Acupuncture point selection is based on a pattern diagnosis to improve and modulate the nervous system. TCVM practitioners also include Chinese herbal medical formulations for anti-inflammatory and healing effects, as well as Tui-Na massage. A prescription of physical rehabilitation therapeutic passive exercises during exercise restriction can improve proprioception, motor pattern generators and reduce pain.

Spinal manipulation and stretching

Careful consideration is needed before using adjustments on a dog with IVDD. Is there movement in the intervertebral area, or is it too dangerous to gauge movement in the event of a possible nucleus pulposus rupture? Spinal manipulations can be used to add movement to other joints around the area, and stretching and trigger point massage can be used to relax spasmodic muscles.


When the homeopathic medicine matching the individual dog is administered, his body’s vital force begins a self-healing. First the dog will have improved mentation, appetite and energy. Then, even with total paralysis, he will begin to show a return of normal neurological function. Several weeks may be needed if treatment is begun shortly after diagnosis; several months if paralysis has not responded to surgery and drugs. Hypericum and Nux vomica are frequently indicated remedies.

Treatment and prevention of spondylosis

In spondylosis, the ligaments of the spine allow it to move within an acceptable range of motion. One of these ligaments – the ventral longitudinal ligament (VLL) – runs beneath the spinal cord and prevents hyperextension of the spine. The VLL can become stretched and unable to support the vertebral joints and spinal cord if the intervertebral joints move too far in any direction and/or the abdominal muscles are consistently weak. This chronic instability of the joints leads to inflammation and, finally, calcification of the ligament. Calcification causes a decrease in nerve health due to:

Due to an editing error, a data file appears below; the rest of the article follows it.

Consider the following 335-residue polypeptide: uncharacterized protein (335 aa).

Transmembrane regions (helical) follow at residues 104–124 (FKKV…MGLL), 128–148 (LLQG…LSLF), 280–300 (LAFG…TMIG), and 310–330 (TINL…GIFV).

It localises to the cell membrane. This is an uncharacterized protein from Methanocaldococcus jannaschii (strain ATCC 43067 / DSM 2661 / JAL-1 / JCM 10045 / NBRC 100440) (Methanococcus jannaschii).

1. Fewer nutrients, resulting from impeded blood flow.
  2. Decreased firing from lack of movement, a compensation to keep the spine from moving abnormally (from compromised muscle support, arthritis in the joints and ligaments, and tendons becoming stressed and then fibrotic).

Early fibrotic changes will appear on the radiograph as rounding, due to loss of calcification of the bone at those attachments.

The conventional approach of using anti-inflammatories and joint modifiers (glucosamine, chondroitin, milk proteins, hyaluronic acid) may not be enough to avoid spondylosis. However, an integrative veterinarian has a number of additional techniques to help reverse or stabilize the changes in the ligament that lead to this condition. Sometimes, even the entire mass of accumulated calcium can be dissolved.

Since inflammation triggers the production of calcium deposits, multiple modalities can both prevent and possibly resolve spondylosis, by ensuring movement and healthy blood flow to intrinsic muscles, tendons and ligaments. When the joints move freely, the nerves can fire adequately. Proper range of motion also keeps the intrinsic and paravertebral muscles healthy so they in turn can maintain postural input to the sympathetic and parasympathetic nervous systems. Successful approaches for spondylosis include:

  1. Regular chiropractic work.
  2. Spinal manipulation and adjustments.
  3. Stretching and flexion/extension exercises.
  4. TCVM – Chinese herbs, acupuncture and Tui-na.
  5. Homeopathy – individualized selection of remedies.

In conclusion, integrative care – including joint modification therapeutics, Chinese herbal formulas, and homeopathic remedies, combined with conventional medications in the acute phase – can improve the outcome of IVDD and spondylosis in dogs.


Veterinarian Dr. Margie Garrett graduated from Purdue University School of Veterinary Medicine in 1992. She attended the Chi Institute to study acupuncture and Traditional Chinese Veterinary Medicine, herbal therapy, and Tui-na. She is certified in animal chiropractic, and is attending the University of Tennessee program for animal rehabilitation. Dr. Garrett practices homotoxicology and is familiar with homeopathy, Bach and other flower remedies, and aromatherapy. She is an active member in the AVMA, AHVMA, AAVA, IVAS, AATCVM, IVCA and SWIVMA.